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Lawmakers Look To Bolster 'Move Over' Laws

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An unprecedented number of Illinois State Police troopers have been injured or killed this year at the hands of drivers who don’t move over when directed to. That’s prompted state and federal lawmakers to get tougher and more changes could be coming.

It’s known as Scott’s Law in Illinois: when you see flashing lights from emergency vehicles on the side of the road, you have to move over to give workers space. This year alone, at least 16 Illinois state troopers have been hit by drivers who didn’t do that. Three of them have been killed.

In response, state lawmakers passed a bill raising fines and making the crime a felony. In the meantime, Acting State Police Director Brenden Kelly said troopers have been issuing more tickets.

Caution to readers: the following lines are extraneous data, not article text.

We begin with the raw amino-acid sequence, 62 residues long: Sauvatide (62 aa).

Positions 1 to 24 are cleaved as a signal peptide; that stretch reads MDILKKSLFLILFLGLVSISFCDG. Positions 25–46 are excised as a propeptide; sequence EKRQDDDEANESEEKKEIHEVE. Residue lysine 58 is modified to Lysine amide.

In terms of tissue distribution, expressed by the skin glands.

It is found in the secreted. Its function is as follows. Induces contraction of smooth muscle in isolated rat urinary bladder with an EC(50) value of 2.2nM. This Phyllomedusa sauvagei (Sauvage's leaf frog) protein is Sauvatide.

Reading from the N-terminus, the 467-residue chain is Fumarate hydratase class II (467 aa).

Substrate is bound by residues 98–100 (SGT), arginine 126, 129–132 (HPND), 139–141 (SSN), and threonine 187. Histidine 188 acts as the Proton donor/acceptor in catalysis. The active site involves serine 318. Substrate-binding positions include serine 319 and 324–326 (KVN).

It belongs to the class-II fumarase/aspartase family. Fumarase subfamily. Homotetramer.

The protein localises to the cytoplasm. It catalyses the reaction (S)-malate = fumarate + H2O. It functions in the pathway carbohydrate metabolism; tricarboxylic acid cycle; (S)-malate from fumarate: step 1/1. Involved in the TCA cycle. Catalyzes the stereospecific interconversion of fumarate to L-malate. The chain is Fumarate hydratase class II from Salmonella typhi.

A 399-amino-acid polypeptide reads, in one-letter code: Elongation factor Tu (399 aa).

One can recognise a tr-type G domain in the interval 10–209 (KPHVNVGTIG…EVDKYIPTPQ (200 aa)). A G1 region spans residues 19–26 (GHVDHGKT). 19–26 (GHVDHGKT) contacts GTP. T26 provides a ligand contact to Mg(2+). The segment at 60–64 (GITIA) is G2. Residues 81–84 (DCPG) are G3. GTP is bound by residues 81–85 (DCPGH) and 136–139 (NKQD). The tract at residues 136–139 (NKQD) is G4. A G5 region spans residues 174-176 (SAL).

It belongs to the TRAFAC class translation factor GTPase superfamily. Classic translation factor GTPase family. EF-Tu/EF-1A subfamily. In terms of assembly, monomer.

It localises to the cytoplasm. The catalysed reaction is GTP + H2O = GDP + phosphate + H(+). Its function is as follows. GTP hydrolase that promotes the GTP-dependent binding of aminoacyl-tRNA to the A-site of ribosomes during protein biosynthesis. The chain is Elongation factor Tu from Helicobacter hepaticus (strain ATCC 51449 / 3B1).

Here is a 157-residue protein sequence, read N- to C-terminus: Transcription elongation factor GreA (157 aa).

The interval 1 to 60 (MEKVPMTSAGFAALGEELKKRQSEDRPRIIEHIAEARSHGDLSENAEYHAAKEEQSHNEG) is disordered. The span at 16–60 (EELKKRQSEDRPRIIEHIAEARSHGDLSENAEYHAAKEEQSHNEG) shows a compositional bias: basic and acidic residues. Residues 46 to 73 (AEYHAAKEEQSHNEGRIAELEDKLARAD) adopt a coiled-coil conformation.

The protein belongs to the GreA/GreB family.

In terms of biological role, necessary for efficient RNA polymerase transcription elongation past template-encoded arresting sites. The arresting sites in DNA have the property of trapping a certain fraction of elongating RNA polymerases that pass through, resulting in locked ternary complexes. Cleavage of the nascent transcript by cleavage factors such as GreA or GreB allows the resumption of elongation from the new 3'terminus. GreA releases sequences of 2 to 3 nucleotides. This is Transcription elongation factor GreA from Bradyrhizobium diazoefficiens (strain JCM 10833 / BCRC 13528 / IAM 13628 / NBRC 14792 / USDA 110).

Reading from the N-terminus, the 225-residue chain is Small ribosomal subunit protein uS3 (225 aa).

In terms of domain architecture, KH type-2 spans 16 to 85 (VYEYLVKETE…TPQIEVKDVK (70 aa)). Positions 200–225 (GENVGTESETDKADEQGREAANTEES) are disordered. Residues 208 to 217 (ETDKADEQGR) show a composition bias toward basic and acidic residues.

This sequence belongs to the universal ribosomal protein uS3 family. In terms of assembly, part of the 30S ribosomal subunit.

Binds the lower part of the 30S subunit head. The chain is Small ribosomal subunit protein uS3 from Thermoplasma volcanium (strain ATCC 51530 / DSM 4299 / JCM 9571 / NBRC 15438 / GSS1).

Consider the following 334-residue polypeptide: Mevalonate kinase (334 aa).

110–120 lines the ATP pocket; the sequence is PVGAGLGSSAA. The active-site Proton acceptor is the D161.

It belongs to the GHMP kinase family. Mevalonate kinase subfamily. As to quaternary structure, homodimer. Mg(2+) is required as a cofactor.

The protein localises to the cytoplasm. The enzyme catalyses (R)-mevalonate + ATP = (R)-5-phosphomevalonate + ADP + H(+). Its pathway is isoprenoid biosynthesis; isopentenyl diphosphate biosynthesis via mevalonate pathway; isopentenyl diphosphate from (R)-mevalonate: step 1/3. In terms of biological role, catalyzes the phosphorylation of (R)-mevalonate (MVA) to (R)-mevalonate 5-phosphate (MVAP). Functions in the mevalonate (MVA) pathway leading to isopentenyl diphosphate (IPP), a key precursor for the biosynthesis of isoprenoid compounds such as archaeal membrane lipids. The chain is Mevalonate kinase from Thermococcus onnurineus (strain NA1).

“We have issued 750 percent more citations for violations of the Move Over law, and that has already having an effect; just anecdotally, we can see a change in public behavior,” he said. “But, we still have more to do.”

Kelly said the reasons why some drivers don’t pay attention to emergency workers are many.

“Sometimes you have someone who’s driving under the influence of either alcohol or a controlled substance, and they don’t get over because they are impaired or you have people that are distracted because they are on their cell phones, or eating in their car, or any other number of things,” he said.

Included in the package Governor J.B. Pritzker is expected to sign is creation of a Move Over Task Force, which will study the issue closely.

Members of Illinois’ congressional delegation, meanwhile, have asked a government oversight agency to study Move Over laws and recommend how they can be improved.

Copyright 2021 WCBU. To see more, visit WCBU.

Sam is a Public Affairs Reporting intern for spring 2018, working out the NPR Illinois Statehouse bureau.